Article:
Robotic Guidance for Knee Surgery

Robotic Guidance for Knee Surgery

There are 11 comments on the story from Mar 31, 2008, titled Robotic Guidance for Knee Surgery. In it, reports that:

Robotic surgery: Surgeons using a robotic guidance system to perform complex partial knee-replacement surgery receive haptic feedback when they try to cut bone outside a predetermined area . via

Join the discussion below, or

Wayne t


#1 Apr 27, 2008
I am one month out from knee replacement. There is a lot of pain. Worse arrising in the morning My surgeon is gruff and not very helpfull. He limits pain medication Too much even to get helpfull rehab.I make myself walk,climb stairs and all the exersizes they told me to do afterword.They most assuradily seriously downplay the severe pain and how long it lasts.I had no choice prior. I could hardly walk at all.Help is difficult to come by.

Basildon, UK

#2 Apr 28, 2008
Wayne, Get yourself to another surgeon!!! If you bought a car that caused you to have questions, you'd be back at the dealer in a N.Y. minute. If the person who did your surgery does not give you support, get rid of him! This surgery is too difficult to go through without help! Cheers, Joon

Portsmouth, NH

#3 May 1, 2008
Wayne, find a good rehabilitation therapist. One who spends the full hour working one on one with you three times a week. I am on my 5th week post op on a bilateral tkr. I have 125 degrees flexion and -7 extension on both knees. I am told that the extension is the most critical at this point. Joon is right about the surgery being too difficult to go through without help.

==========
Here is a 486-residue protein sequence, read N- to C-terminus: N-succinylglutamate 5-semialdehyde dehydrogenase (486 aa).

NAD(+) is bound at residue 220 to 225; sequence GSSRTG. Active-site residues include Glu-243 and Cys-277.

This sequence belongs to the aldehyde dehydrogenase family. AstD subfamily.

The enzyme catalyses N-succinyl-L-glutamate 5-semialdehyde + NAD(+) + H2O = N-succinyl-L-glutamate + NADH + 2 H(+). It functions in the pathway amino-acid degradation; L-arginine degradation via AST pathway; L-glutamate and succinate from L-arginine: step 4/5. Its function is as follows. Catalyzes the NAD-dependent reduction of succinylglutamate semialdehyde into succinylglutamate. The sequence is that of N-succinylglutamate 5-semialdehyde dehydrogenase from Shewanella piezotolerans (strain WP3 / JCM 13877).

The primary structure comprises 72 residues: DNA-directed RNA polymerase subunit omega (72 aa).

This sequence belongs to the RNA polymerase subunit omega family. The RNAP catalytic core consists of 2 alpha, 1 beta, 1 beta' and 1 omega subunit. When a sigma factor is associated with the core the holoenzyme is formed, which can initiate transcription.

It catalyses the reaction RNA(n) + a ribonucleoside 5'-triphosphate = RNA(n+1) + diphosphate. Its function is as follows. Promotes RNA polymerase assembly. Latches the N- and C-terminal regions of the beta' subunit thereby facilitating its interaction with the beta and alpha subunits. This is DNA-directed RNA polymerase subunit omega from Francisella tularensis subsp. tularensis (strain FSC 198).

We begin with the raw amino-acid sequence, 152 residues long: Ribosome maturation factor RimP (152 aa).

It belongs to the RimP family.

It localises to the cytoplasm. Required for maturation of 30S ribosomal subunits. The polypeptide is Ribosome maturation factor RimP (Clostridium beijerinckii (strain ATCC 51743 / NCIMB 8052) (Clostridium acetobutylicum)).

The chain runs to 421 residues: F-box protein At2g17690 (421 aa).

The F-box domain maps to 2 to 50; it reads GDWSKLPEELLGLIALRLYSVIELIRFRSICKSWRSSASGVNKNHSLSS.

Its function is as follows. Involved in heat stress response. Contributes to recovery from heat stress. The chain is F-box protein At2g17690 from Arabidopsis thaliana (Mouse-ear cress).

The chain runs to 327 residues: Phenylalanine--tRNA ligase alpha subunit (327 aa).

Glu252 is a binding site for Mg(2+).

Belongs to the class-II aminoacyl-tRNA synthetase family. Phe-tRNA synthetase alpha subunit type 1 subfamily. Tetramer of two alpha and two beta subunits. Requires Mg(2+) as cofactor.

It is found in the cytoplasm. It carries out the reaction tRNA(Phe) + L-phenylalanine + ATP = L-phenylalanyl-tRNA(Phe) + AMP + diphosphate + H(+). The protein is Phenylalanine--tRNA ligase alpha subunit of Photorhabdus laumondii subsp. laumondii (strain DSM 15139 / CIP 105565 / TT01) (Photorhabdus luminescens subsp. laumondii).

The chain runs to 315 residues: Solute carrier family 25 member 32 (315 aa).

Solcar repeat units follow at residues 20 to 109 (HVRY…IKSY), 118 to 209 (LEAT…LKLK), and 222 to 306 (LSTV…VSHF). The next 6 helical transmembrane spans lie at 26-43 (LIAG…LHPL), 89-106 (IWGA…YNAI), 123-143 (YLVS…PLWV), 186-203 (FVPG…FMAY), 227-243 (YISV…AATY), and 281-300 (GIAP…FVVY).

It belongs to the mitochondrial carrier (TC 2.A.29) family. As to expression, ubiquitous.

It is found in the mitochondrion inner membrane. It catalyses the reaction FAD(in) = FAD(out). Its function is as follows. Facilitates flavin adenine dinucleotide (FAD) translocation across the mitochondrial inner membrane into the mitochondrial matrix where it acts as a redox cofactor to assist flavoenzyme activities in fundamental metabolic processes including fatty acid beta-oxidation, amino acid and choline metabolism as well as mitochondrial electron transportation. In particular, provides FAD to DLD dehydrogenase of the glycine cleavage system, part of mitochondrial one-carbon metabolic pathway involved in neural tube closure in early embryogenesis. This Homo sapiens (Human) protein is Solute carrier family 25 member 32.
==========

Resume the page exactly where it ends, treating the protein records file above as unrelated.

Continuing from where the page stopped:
Lots of pain and I am useing my last 30 percocet/oxycodone judiciously. My surgeon says it's valium next. The frustrating part is one day I make 30 percent progress and the next I'm down 26% for a small net gain of 4%. I get walking really well and then work at my desk for a half hour and have to battle through some pain to get moving again.

And then what do you know? I can sleep on my side, put on my socks, balance on one leg while putting on my pants (just this morning), get into the car to drive by putting my right let in first, sitting and then lifting my left leg in, or walk up or down the 13 steps to my apartment one foot after another.

Time cures all but beware of 0 degree extension "windows of opportunity" which might close after 8 weeks.

Best of Luck


#4 May 2, 2008
can any one let me know if they have had total knee replacemnet using the otis med! Also how is it working out for you.

Portsmouth, NH

#5 May 2, 2008
chetta wrote:
can any one let me know if they have had total knee replacemnet using the otis med! Also how is it working out for you.
Yes, I have. 5 weeks ago.

Check out my posts in the "otismed results in early failures" forum. I got into some discussions with some nay sayers from around Philadelphia before my operation.

At the moment just today I'm -2 degrees on both knees extension and 125 degrees flexion.

So far so good. But it is a lot of work. And I am happy I had both knees done at the same time. I don't think there is twice the pain and I get the benefit of exercising both knees at the same time/therapy session.

Burlington, NJ

#6 May 2, 2008
I would not have the Otis med knee. For all the enthusiasm Bilateral John had, his result is actually slightly slower than most patients with a regular knee. Why is it so hard to extend completely? Because the extension gap is too tight. This is one result of the Otis med that I have observed.

I really do hope you do well John...I swear. But for all the talk and hype about this new technology, I would be pretty upset with the slow outcome if I were you.

Portsmouth, NH

#7 May 9, 2008
6 weeks post op 0 extension left knee -1 right 135 degrees flexion both knees. Not even the tiniest bit of scab on my scar. Had a pretty intense supervised workout this morning so my muscles are pretty sore. My Physical Therapist has me working on balance by catching a heavy ball while balancing on a rubber half ball gizmo thing. Also am doing a lot of quad and hamstring reps on one of those bench gym type leg weight machines.